We were fortunate on all fronts, thanks to a supportive bank manager, chipping potato contracts and a high school friend with equipment. We called the farm SunRISE, which, in the Orient, symbolizes hope! In the early years, we grew about 300 acres of chipping potatoes annually, which we gradually increased to over 500 acres ten years later.
Welcoming Ruth and Nick into the Family Business
Daughter Ruth was determined to be a potato farmers and while in college she started to grow her own potatoes. And she was not only successful but really enjoyed doing all the farm operations related to the daily production practices.
Soon after that started, Nick Ploeg appeared on the scene, although he claimed to like cows better, soon he got into liking potatoes too!
In 2010, Ruth and Nick married and joined with full steam ahead in growing potatoes with the old folks. With lots of new ideas, passion and energy the younger generation has driven the potato business to now growing around 1400 acres of potatoes each year. Modernizing the way we farm while meeting all the requirements of Canada GAP as well as our major customers is being lead by Nick and Ruth.
Our great people make our farming operation possible. Our success in expanding the operations of our farm is directly related to a great team of loyal hard working expert staff. The photo depicts our team celebrating our annual harvest dinner together with their families.
Focus on Growing Potatoes for Chips
These are grown on sandy or silt loam soils, normally with a two-year rotation. The alternate rotation crop is usually corn, wheat or rye, depending on the soil type and harvest date for the potatoes.
Some of our potato acreage receives a healthy application of beef cattle manure. Inorganic fertilizer is added to each field according to the multi sampled soil test analysis and suited for the variety of potatoes to be grown in that field. For any new farm, we first ensure that the pH and calcium levels are adequate through an application of lime. All soil amendments are determined after taking extensive soil samples (every 1-4 acres) which are analyzed in a lab. GPS tracking records the location of each sample as it’s obtained. Based on these results, we can create detailed maps of the soil health of each field. The maps allow us to apply the extra nutrients at specific, variable rates.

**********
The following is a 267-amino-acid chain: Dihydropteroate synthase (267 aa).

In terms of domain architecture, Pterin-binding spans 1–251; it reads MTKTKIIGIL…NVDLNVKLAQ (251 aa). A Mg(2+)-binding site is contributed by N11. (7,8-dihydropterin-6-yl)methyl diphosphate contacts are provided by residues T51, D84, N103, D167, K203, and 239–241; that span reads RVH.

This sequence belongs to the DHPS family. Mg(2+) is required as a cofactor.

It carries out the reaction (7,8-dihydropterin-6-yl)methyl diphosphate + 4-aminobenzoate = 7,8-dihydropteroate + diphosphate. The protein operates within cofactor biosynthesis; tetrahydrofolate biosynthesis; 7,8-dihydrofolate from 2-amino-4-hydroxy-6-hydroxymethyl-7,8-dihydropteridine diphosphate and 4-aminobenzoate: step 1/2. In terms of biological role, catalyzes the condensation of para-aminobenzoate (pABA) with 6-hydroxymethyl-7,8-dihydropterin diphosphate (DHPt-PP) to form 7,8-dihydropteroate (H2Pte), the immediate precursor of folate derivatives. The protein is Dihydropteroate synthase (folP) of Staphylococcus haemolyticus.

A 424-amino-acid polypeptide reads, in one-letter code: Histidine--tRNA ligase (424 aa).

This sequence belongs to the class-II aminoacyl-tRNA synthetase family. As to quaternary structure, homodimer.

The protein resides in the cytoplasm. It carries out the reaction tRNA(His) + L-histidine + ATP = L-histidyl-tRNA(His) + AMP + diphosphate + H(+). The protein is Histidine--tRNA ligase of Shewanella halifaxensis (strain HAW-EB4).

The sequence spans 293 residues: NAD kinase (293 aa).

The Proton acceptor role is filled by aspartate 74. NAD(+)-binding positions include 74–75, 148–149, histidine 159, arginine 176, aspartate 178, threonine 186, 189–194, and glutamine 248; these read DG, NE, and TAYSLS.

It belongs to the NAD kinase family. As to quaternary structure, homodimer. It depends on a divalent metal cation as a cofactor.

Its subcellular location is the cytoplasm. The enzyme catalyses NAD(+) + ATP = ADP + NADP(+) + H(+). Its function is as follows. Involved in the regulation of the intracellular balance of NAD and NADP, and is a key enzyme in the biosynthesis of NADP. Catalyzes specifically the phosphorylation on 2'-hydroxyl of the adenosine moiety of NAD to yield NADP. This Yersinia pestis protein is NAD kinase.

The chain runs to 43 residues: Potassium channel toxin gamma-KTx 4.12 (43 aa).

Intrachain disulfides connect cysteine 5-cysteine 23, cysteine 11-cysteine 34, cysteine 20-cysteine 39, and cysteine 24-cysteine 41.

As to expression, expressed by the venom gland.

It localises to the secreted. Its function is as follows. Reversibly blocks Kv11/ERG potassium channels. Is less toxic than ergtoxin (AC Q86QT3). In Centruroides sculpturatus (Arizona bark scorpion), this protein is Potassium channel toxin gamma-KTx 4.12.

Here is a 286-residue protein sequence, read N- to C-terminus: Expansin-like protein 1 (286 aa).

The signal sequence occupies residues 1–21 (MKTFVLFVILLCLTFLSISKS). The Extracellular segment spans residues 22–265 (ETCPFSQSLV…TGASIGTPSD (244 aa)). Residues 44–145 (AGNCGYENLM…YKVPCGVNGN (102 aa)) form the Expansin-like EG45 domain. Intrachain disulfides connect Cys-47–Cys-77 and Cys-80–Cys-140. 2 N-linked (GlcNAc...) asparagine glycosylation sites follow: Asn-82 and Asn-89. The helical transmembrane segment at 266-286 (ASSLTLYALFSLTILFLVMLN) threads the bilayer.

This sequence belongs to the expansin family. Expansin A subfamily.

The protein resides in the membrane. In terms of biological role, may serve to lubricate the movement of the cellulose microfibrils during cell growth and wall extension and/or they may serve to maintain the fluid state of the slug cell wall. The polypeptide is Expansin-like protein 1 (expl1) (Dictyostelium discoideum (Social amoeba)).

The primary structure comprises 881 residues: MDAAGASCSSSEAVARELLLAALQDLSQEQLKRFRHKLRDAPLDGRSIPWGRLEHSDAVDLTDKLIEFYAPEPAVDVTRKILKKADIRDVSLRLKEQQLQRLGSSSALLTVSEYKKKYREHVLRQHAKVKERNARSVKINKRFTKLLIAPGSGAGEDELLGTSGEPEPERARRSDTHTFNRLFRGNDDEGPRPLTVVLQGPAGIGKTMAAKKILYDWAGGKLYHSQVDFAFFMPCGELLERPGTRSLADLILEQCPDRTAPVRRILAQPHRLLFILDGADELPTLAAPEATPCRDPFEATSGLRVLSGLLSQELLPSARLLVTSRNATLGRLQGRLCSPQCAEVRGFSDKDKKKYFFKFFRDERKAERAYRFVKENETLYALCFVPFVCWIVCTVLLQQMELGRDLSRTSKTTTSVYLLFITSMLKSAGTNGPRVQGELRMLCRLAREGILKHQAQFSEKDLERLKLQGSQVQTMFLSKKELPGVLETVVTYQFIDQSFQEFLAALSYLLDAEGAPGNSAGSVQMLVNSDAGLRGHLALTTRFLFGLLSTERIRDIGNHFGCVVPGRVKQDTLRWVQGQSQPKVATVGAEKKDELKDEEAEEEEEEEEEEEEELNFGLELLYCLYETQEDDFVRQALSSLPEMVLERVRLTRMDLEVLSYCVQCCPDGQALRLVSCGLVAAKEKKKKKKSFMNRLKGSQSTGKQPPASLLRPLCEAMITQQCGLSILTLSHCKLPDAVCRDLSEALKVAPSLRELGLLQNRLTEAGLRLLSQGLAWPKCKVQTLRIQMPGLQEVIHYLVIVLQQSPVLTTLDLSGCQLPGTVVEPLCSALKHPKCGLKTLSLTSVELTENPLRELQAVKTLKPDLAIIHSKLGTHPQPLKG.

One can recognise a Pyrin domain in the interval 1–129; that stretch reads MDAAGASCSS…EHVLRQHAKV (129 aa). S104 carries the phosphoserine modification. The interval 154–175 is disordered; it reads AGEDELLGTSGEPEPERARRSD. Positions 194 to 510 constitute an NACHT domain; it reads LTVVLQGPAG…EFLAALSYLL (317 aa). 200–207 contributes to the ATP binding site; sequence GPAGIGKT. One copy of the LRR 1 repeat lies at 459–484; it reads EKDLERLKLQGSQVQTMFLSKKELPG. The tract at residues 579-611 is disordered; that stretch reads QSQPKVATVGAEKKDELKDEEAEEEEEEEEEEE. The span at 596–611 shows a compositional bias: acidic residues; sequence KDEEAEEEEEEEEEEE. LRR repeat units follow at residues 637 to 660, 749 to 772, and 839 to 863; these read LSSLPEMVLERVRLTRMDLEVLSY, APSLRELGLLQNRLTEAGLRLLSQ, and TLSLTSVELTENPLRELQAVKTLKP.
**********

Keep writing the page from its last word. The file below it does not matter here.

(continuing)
We have irrigation for about 75% of our crop acres. The general rule is that the crop needs 25 mm of water per week from late June to late August. The irrigation will make up what is not received in rainfall.
Our potato storage was built in increments in 1993, 1996, 1999 and 2007. The total capacity today is about 350,000 cwt of potatoes. The stored potatoes do not touch any outside walls. With excellent insulation in the walls and ceiling, the potatoes themselves generate more than enough heat to prevent freezing, even when it is -30C outside.
Our storage has 18 bins ranging from 15,000 cwt to 25,000 cwt in capacity. Each bin has automatically controlled ventilation, humidification and temperature control. Some bins also automatically flush out high levels of CO2.
Storage temperatures need to be between 8 and 12C. If sucrose and glucose levels in the tubers are high, we maintain higher temperatures. Once sucrose and glucose levels are low enough to create the ideal white potato chip, we will lower the temperature to 8C for long term storage. We often store potatoes from September harvest to July of the following year.
During the storage period, samples are taken from each bin on a periodic basis. These are evaluated for sucrose and glucose levels; and are also sliced and fried at 350F/180C to check the chip quality. Dark chips indicate high sugar levels, which we can burn off through temperature manipulation. Once the bin samples fry white, the bin is deemed ready for shipping or the temperature is lowered to 8C for holding until the purchaser wants the potatoes.
Just before shipping, all the potatoes are washed and sorted to remove those with physically observable defects (green, scab, or rotten). The remaining ones are loaded onto tractor trailers for delivery to the designated chips plants in Canada or the North-east United States.
The chip plants will send us a report on the chipping quality of each load. If defective chips exceed 15%, the load will be rejected. The challenge, therefore, is to sample enough potatoes to accurately reflect what is being shipped to each chipping plant, and avoid the issue of having a load returned